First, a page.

So then we just started moving things around randomly. At one point our word balloon tail landed on the edge of the O and a eureka moment was born! The word-of-mouth concept was saved and the tail became the apostrophe! Except that in order to use the shorthand “O’M” it would mean multiple reducing images inside each other as an infinity shot, each one leaving the M outside its box and gah… horrible! Curses, foiled again!
So we gave up and went drinking.
For a day.
And when we came back, we got it right. We really don’t remember how because there was a lot of vodka involved, but after another day of drying out we looked upon what we had wrought and declared it good.
Sugo is a bold, dynamic font without being cold and mechanical. I think if Charlton Heston spoke in type it would look like this. The brackets serve as the word balloon without making the whole image look confined. The tail comes from the left [Democrats, liberals, etc,] and from the top [representing that someone is speaking to you. A tail pointing downward makes it look as if you’re the one speaking,] and the main graphic is set to the left to allow the 2016 to rest there innocuously [for now] at the lower right. And while that 2016 may seem out of place, it fits into a more dynamic part of the campaign, as you’ll see.
Like I said earlier, unless there’s a certain name recognition, nobody is going to get the “O’M” thing, so you need to spread a few ads around containing both the shorthand and longhand of the candidates name before you can just start plastering the shorthand around on its own.
The dialogue bracket and the O’M are in the exact same place while the closing bracket has, well… closed. To the right is the campaign slogan. [Actually, the slogan is “Rebuilding the American Dream” but dreams don’t need rebuilding; they need realization! So, yeah, we changed that for you. You can thank us with cash or vodka.] Below the slogan is the candidates full name and election year [set in a more mechanical Packenham to differentiate speaker from spoken] split by a thin white line which connects to a longer white underline. In the early days of newspaper editorial cartoons, this is how word balloons were done. A single underline below the text and a directional toward the speaker. This doubles down on the word-of-mouth concept as everything above that white line comes directly from the candidate, while it may be inferred that the O’M logo represents someone asking the viewer, “Did you hear what O’Malley said?”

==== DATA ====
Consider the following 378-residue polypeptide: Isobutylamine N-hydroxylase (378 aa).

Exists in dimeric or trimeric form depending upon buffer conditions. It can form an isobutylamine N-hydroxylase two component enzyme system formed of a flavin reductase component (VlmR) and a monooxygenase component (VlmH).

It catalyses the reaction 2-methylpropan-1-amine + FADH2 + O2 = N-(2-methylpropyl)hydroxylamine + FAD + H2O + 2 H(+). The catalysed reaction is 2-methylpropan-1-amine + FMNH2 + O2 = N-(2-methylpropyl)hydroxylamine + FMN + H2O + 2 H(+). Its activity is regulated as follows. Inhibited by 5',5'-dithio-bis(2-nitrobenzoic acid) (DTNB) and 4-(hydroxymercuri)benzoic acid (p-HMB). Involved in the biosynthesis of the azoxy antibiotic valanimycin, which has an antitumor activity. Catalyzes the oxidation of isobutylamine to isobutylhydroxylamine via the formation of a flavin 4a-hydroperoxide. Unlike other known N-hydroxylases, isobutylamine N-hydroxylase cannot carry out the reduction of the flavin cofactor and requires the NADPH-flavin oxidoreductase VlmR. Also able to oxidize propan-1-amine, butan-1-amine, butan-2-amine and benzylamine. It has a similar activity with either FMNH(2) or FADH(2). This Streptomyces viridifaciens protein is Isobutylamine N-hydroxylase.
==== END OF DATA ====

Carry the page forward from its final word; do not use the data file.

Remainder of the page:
No, there are no capital letters here. O’Malley speaks in long, properly punctuated sentences and sometimes the best stuff is in the middle. Save the caps for his name and logo. And no, there aren’t any quotation marks. You really don’t need them with this concept. You could have them if you want them, but honestly they just clutter up the space. Keep the quotes short and specific; keep the design simple, open and bright. The scope of this design can run forever, seriously, as long as Martin has something interesting to say. I picked my two favorite quotes for this exercise and I could see a series like this going over big in the political ephemera market. People love to collect a series!
Oh, and have your campaign manager call us. We’ll do lunch!